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Michael Sussmann’s Lawyers: It’s OK If He Lied To The FBI

Michael Sussmann’s arguments falter when considered against controlling precedent and the totality of the facts alleged in the indictment.


On Feb. 17, attorneys for Michael Sussmann, the former attorney for the Hillary Clinton campaign, filed a motion to dismiss the criminal case pending against him in the D.C. district court. Special Counsel John Durham charged Sussmann in September 2021, in a one-count indictment, with lying to former FBI General Counsel James Baker in violation of 18 U.S.C. § 1001(a)(2).

Specifically, the indictment charged that when Sussmann met with Baker on September 19, 2016, and provided him “white papers” and data files purporting to show the Trump organization had established a secret communications channel with the Russia-connected Alfa Bank, Sussmann falsely claimed he was not acting on behalf of a client. In truth, the indictment alleged, Sussmann was working both for the Clinton campaign and an unnamed “U.S. technology industry executive,” since identified as Rodney Joffe.

In seeking dismissal of the Section 1001 false statement charge, Sussmann’s attorneys argue that even if the allegations in the indictment are the truth—something they dispute—the facts alleged do not constitute a crime because Sussmann’s alleged lie to Baker was not “material.” And, as Sussmann’s lawyers stress, Section 1001 criminalizes only “a materially false, fictitious, or fraudulent statement or representation.”

Sussmann’s lie to Baker, that he was not representing any clients in sharing the white papers and data about the purported Alfa Bank-Trump connection with the FBI, was immaterial, Sussmann argued in his motion, because “the only decision that the agency could try to make is the decision whether to initiate an investigation in the first place.” “After all, absent an existing investigation, there is no other formal exercise of governmental power that a false statement could conceivably influence,” the argument continued.

Whether the government believed Sussmann was acting on his own, or as a representative of Joffe and the Clinton campaign, is immaterial, Sussmann argued, because the government did not charge him with providing a false tip to the FBI. Under these circumstances, his motive for passing on the tip was entirely irrelevant to the government’s decision to investigate the Alfa Bank allegations, Sussmann claimed.

In support of his position, Sussmann cited a variety of case law involving situations in which the courts held alleged lies to government officials were immaterial, arguing those situations were analogous to his own. Sussmann also argued that reading the “materiality” element of Section 1001 too broadly raises serious constitutional and other concerns.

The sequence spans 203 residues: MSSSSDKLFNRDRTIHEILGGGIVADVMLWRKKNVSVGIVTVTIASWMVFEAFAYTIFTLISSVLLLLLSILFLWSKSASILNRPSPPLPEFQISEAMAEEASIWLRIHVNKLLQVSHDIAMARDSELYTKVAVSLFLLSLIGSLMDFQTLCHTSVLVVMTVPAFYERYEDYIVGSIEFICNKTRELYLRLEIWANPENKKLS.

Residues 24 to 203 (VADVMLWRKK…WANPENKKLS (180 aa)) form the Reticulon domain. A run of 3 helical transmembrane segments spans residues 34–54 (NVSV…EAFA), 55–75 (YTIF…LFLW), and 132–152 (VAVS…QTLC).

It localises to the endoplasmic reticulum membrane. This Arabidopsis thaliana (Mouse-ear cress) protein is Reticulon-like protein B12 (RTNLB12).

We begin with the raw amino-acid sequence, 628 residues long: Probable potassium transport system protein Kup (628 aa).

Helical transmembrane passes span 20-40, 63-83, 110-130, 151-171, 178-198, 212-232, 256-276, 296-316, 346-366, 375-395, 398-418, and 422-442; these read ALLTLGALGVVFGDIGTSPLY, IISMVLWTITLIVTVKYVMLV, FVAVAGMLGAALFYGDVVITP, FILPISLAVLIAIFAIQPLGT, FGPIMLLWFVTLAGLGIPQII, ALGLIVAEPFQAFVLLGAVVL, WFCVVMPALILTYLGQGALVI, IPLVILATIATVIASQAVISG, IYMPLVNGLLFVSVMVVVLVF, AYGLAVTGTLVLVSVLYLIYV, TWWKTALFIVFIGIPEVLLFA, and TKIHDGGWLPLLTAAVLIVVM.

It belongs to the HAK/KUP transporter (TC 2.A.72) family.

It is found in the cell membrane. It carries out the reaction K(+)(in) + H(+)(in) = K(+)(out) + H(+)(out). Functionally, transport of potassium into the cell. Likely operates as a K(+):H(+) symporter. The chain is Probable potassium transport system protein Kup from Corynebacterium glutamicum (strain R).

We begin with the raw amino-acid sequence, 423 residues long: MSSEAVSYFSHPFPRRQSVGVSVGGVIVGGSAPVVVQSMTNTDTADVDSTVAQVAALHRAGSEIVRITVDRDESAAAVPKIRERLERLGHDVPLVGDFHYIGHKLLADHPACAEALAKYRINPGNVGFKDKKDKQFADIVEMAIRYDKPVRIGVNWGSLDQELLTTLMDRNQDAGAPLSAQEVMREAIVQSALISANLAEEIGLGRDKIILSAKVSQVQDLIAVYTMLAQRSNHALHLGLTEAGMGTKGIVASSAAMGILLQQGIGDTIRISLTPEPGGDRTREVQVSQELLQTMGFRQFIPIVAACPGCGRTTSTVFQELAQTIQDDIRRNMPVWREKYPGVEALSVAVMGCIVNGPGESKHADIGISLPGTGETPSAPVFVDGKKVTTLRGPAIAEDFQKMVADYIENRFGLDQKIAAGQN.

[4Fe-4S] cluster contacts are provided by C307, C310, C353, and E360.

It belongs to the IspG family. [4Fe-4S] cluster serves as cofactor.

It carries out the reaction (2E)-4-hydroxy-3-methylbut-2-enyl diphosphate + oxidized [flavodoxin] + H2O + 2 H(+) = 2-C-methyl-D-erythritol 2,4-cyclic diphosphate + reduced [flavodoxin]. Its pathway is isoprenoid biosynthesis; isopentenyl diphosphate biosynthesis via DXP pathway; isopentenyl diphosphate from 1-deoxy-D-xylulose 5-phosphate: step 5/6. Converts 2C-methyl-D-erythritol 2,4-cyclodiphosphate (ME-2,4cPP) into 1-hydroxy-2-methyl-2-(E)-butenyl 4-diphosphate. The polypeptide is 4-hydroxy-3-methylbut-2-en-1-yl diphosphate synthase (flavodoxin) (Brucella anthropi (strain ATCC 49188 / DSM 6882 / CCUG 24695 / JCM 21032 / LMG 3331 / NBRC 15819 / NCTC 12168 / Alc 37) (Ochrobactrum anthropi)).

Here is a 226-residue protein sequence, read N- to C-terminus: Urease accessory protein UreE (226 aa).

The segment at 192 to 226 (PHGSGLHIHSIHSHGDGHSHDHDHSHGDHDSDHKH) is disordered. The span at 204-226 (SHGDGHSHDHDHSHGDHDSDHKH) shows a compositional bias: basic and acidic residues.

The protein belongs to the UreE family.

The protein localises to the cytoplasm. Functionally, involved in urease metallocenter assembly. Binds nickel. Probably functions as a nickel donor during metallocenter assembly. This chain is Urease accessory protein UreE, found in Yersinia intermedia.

For instance, “a person could be criminally prosecuted for providing truthful information to a government agency (e.g., a terrorist threat) simply because she lied about her motivation for reporting that information (e.g., seeking revenge after a failed relationship with the terrorist),” Sussmann argued. Such an understanding of “materiality,” would “chill valuable First Amendment speech, and intrude on legal advocacy and lawyer-client relationships,” Sussmann suggested.

While Sussmann’s arguments sound persuasive in isolation, they falter when considered against controlling circuit precedent and the totality of the facts alleged in the indictment.

As the D.C. Circuit Court of Appeals has explained, a false statement is material under Section 1001 when it has “a natural tendency to influence, or is capable of influencing, either a discrete decision or any other function of the agency to which it is addressed.” United States v. Moore, 612 F.3d 698, 701 (D.C. Cir. 2010). Further, case law holds that what matters is the false statement’s potential effects on the general functioning of the agency, which includes not merely the decision to open an investigation—the discrete decision on which Sussmann focuses—but also the FBI’s general approach to investigating tips.

It is this latter, broader aspect of materiality that the special counsel relied upon in charging Sussmann with violating Section 1001, as demonstrated by the indictment’s allegations that Sussmann’s false statement “that he was not acting on behalf of any client” could have prevented the FBI from uncovering that Joffe “had exploited his access to non-public data at multiple Internet companies to conduct opposition research concerning Trump.”

Here, it is important to remember that the law on materiality is clear that the falsehood need not actually influence the agency’s decision-making process, but merely needs to be “capable” of doing so. Thus, while Sussmann attempts to overcome the materiality argument in his brief by focusing on the many “might haves” or “could haves” alleged in the indictment, the special counsel’s focus on such possibilities is entirely appropriate.

Durham’s team will likely make these and many more arguments when it responds to Sussmann’s motion to dismiss. It also wouldn’t be surprising if before responding the special counsel’s office obtains (or unseals) additional indictments that provide further support for the argument that Sussmann’s lie was material.

We should know more within the next couple of weeks.